Updated: Sep 20, 2021
Roth IRA contributions are limited by your modified adjusted gross income (MAGI).
For 2021, your Roth IRA contribution limit is reduced (phased out) or ineligible in the following circumstances:
Your filing status is married filing jointly or qualifying widow(er) and your modified AGI is at least $198,000. You cannot make a Roth IRA contribution if your modified AGI is $208,000 or more.
Your filing status is single, head of household, or married filing separately and you did not live with your spouse at any time in 2021 and your modified AGI is at least $125,000. You cannot make a Roth IRA contribution if your modified AGI is $140,000 or more.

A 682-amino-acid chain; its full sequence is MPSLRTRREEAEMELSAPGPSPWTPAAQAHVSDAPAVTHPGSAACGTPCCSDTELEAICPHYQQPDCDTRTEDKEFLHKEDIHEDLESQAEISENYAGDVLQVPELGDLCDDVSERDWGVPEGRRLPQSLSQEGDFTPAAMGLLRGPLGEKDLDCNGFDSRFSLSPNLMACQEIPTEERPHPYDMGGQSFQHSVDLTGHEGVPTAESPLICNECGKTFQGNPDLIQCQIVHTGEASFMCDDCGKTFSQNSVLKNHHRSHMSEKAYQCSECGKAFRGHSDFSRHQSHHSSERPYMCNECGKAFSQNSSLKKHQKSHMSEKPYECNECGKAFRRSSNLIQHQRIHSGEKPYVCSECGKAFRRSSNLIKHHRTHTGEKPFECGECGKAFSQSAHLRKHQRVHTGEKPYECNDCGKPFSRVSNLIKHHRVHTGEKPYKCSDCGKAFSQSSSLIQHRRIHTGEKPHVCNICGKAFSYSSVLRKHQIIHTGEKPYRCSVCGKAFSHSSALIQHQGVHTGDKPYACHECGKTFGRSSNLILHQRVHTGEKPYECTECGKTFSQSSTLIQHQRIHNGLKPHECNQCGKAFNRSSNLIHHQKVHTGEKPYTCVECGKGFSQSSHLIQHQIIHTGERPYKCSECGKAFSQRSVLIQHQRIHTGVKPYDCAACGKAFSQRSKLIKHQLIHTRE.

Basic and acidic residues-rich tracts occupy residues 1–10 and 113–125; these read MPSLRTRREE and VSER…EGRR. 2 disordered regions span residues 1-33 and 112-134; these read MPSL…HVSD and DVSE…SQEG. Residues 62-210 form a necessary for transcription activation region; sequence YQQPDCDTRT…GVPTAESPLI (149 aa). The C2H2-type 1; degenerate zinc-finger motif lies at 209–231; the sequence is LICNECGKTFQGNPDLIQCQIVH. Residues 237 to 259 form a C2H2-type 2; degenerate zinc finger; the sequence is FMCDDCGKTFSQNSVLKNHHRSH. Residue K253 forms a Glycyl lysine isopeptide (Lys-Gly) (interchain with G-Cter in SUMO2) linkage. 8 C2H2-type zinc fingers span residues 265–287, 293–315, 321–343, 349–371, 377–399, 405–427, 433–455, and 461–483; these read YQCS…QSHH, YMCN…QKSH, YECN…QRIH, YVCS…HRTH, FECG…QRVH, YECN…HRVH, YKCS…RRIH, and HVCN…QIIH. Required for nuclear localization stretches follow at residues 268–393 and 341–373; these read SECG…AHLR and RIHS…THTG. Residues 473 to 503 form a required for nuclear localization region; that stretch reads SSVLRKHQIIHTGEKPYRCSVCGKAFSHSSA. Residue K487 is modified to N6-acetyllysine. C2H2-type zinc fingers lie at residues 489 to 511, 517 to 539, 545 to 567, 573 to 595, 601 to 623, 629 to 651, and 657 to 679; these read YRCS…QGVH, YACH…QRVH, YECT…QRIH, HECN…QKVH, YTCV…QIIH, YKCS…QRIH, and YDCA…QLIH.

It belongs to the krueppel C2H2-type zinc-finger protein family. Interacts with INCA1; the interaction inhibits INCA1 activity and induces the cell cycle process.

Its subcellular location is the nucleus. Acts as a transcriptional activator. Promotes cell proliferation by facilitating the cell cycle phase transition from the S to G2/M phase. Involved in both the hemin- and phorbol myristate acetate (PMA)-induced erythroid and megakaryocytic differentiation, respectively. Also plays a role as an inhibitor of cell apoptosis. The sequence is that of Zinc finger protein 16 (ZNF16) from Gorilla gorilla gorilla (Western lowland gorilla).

Your filing status is married filing separately, you lived with your spouse at any time during the year, and your modified AGI is more than -0-. You cannot make a Roth IRA contribution if your modified AGI is $10,000 or more.
The “Backdoor” in mega backdoor Roth IRA
Why is the phrase “Backdoor IRA” used to describe this strategy? Because high-income earners cannot come in the front door due to their income exceeding the threshold described above.
Here is how you get access to a Roth IRA.
Make non-deductible contributions to a tax-deferred account, which is allowable for everyone. Yes, you may have phased out of the ability to receive a tax write-off for your contribution to a Traditional IRA, SEP IRA, Solo 401(k) or 401(k) but there is no restriction on being able to contribute to the account. Once the contribution is made, the conversion process can start and that is how a mega backdoor Roth is created. I'll talk about that in the next blog.